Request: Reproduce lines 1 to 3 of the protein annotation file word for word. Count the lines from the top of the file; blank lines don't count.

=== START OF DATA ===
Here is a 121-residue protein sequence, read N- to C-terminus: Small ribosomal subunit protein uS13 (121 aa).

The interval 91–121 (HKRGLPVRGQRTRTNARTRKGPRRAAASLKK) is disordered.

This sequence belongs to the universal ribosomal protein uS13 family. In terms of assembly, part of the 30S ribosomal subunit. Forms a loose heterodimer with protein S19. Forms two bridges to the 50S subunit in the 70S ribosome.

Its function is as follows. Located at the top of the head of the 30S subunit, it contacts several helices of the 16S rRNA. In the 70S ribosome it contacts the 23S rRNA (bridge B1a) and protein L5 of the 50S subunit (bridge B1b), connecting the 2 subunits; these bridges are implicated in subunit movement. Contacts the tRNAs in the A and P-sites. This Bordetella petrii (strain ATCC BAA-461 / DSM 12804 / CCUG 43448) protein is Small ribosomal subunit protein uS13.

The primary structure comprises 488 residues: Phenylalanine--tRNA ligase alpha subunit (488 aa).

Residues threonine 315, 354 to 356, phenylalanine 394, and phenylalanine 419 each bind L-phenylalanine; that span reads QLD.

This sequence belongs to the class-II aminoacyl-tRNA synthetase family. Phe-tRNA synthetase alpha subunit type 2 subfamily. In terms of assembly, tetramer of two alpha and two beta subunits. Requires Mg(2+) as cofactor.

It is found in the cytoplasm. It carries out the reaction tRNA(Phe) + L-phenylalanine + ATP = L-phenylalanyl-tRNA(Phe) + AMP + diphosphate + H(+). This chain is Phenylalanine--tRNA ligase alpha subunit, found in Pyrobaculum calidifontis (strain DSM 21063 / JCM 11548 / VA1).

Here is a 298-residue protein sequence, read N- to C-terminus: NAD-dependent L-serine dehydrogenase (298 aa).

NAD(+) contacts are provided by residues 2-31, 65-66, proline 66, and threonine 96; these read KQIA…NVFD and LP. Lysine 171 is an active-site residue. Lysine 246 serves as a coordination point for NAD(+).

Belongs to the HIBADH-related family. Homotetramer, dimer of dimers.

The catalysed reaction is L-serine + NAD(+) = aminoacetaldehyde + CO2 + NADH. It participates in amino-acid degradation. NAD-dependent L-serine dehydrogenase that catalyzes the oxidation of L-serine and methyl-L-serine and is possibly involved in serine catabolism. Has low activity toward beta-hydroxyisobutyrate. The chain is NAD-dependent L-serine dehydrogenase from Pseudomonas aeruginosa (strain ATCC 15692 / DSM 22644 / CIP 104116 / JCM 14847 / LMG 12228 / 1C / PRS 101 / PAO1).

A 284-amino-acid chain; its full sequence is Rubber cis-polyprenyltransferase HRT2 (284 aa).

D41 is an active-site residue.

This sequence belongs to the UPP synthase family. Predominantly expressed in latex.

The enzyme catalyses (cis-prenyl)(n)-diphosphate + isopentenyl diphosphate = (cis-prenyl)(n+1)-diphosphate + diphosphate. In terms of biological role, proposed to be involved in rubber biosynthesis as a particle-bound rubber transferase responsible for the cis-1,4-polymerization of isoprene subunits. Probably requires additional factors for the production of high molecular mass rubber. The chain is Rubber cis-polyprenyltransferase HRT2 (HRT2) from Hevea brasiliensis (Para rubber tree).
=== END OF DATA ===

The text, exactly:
Here is a 121-residue protein sequence, read N- to C-terminus: Small ribosomal subunit protein uS13 (121 aa).

The interval 91–121 (HKRGLPVRGQRTRTNARTRKGPRRAAASLKK) is disordered.

This sequence belongs to the universal ribosomal protein uS13 family. In terms of assembly, part of the 30S ribosomal subunit. Forms a loose heterodimer with protein S19. Forms two bridges to the 50S subunit in the 70S ribosome.